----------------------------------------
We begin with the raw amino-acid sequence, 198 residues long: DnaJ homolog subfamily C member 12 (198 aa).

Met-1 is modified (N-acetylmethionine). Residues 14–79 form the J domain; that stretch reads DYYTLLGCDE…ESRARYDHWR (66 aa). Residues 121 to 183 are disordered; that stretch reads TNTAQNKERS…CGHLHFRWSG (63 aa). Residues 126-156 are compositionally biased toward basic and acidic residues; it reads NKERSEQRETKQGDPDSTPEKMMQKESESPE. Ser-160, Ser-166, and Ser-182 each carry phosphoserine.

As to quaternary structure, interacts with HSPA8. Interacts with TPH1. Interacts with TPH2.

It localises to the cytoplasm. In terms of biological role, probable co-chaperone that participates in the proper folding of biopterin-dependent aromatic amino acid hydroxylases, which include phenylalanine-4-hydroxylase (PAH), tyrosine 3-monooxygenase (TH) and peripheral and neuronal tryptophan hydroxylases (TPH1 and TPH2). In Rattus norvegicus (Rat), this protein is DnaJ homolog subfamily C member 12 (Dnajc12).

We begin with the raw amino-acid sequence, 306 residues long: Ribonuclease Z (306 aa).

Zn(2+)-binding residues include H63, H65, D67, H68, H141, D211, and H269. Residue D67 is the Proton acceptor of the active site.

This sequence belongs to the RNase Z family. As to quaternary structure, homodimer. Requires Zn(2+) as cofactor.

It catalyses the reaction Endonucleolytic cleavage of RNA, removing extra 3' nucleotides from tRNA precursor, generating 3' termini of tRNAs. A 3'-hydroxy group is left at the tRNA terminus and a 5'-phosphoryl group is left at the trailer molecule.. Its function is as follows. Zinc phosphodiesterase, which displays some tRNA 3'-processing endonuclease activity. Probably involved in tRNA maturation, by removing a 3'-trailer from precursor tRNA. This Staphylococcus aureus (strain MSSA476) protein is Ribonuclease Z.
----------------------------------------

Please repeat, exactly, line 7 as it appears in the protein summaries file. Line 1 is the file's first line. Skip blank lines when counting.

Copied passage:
This sequence belongs to the RNase Z family. As to quaternary structure, homodimer. Requires Zn(2+) as cofactor.